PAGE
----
Knee Surgery & Related Research  
Long-Term Clinical Results of Unicompartmental Knee Arthroplasty in Patients Younger than 60 Years of Age: Minimum 10-Year Follow-up
Kyung Tae Kim, MD, Song Lee, MD, Jung Soo Lee, MD, Min Su Kang, MD, and Ki Hyuk Koo, MD
Department of Orthopedic Surgery, Seoul Sacred Heart General Hospital, Seoul, Korea
Correspondence to: Kyung Tae Kim, MD
Department of Orthopedic Surgery, Seoul Sacred Heart General Hospital, 259 Wangsan-ro, Dongdaemoon-gu, Seoul 02488, Korea
Tel: +82-2-966-1616, Fax: +82-2-968-2394
E-mail: kktkimos@hanmail.net
Received: April 27, 2017; Revised: August 25, 2017; Accepted: August 28, 2017; Published online: January 4, 2018.
© Korean Knee Society. All rights reserved.

This is an Open Access article distributed under the terms of the Creative Commons Attribution Non-Commercial License (http://creativecommons.org/licenses/by-nc/4.0/) which permits unrestricted non-commercial use, distribution, and reproduction in any medium, provided the original work is properly cited.
Abstract
Purpose: To evaluate the long-term clinical results and survivorship of unicompartmental knee arthroplasty (UKA) in patients younger than 60 years of age. Materials and Methods: One hundred and six cases of medial UKA with a minimum follow-up of 10 years were selected for this study. There were 80 patients and the preoperative diagnosis was osteoarthritis in all cases. The mean age of the patients was 54.2 years and the mean duration of follow-up was 12.1 years. Clinical assessments were performed using the Knee Society clinical rating system, and a survival analysis was performed using the Kaplan-Meier method. Results: The mean knee and function scores improved from 52.8±8.4 points and 56.6±10.6 points preoperatively to 85.4±9.1 points and 84.7±10.4 points at the last follow-up, respectively (p<0.001). The mean range of motion was recovered from 130.7° to 132.8° at the last follow-up. Complications occurred in 20 cases (16.7%) and the most prevalent complication was mobile bearing dislocation (n=9, 7.5%). The 10-year survival rate was 92.8% when conversion to total knee arthroplasty was defined as failure, whereas 89.3% when failure was defined as all revision surgeries. Conclusions: The long-term clinical results of UKA were satisfactory in patients under 60 years of age. Therefore, UKA could be a useful method for the treatment of medial compartment osteoarthritis of the knee in patients younger than 60 years of age.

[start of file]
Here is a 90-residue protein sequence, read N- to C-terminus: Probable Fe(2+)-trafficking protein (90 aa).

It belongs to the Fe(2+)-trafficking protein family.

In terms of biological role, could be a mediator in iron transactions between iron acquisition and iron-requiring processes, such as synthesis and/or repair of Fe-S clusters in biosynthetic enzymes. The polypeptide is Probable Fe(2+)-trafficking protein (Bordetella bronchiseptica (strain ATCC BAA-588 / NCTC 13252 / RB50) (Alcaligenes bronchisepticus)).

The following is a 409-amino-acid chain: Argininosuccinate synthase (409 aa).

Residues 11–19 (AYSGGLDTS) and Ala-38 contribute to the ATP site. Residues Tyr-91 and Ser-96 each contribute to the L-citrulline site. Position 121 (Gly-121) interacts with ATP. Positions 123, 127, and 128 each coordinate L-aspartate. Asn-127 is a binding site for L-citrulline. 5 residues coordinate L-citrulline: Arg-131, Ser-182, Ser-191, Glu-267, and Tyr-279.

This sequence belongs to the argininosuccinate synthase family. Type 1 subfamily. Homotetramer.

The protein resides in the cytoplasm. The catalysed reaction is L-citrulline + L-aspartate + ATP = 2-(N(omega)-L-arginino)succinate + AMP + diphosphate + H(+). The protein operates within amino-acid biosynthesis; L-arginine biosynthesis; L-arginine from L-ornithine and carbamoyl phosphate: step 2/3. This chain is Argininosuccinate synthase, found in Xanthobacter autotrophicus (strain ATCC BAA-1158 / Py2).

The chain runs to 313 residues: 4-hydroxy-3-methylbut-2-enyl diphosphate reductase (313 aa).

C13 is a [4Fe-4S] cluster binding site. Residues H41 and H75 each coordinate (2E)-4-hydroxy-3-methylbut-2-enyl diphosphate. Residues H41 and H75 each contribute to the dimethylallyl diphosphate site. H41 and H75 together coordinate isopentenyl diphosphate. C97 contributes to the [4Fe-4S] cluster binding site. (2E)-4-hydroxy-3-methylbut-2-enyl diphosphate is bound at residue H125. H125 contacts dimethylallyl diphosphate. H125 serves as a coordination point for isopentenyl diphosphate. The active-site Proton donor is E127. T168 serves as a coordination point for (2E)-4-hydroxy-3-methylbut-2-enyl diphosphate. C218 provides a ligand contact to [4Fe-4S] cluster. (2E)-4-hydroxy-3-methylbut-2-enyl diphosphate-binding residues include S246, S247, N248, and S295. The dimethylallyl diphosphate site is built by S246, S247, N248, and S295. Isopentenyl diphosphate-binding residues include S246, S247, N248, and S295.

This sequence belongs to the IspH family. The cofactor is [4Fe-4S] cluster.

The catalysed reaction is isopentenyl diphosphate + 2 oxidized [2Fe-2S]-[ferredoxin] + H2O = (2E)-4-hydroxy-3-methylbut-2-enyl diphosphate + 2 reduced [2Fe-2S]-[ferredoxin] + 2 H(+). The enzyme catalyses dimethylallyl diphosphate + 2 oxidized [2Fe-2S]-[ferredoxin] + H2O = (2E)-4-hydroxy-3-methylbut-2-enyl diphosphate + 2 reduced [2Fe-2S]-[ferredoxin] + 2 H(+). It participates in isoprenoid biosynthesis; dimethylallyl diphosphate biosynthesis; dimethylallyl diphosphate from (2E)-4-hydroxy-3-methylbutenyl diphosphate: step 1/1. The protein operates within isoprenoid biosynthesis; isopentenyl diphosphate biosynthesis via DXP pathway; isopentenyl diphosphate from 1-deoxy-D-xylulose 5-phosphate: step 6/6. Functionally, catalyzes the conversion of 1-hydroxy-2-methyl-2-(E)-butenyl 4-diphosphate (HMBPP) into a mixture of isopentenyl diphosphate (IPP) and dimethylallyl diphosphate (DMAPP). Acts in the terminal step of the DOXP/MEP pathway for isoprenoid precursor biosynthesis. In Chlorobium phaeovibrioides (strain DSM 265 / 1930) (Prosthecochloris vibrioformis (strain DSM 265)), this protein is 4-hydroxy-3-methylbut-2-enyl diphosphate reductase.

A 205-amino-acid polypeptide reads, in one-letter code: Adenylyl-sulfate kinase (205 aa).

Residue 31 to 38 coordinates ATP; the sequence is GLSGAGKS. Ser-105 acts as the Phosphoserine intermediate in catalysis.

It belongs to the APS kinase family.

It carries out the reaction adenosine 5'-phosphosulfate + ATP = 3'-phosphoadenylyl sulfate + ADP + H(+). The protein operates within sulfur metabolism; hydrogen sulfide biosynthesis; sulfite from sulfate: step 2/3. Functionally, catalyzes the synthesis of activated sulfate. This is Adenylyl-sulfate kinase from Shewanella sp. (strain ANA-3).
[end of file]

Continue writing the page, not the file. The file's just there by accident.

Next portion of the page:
Keywords: Knee, Osteoarthritis, Arthroplasty, Unicompartmental, Survivorship, Younger patient


e-submission

This Article


Social Network Service

Archives

Indexed/Covered by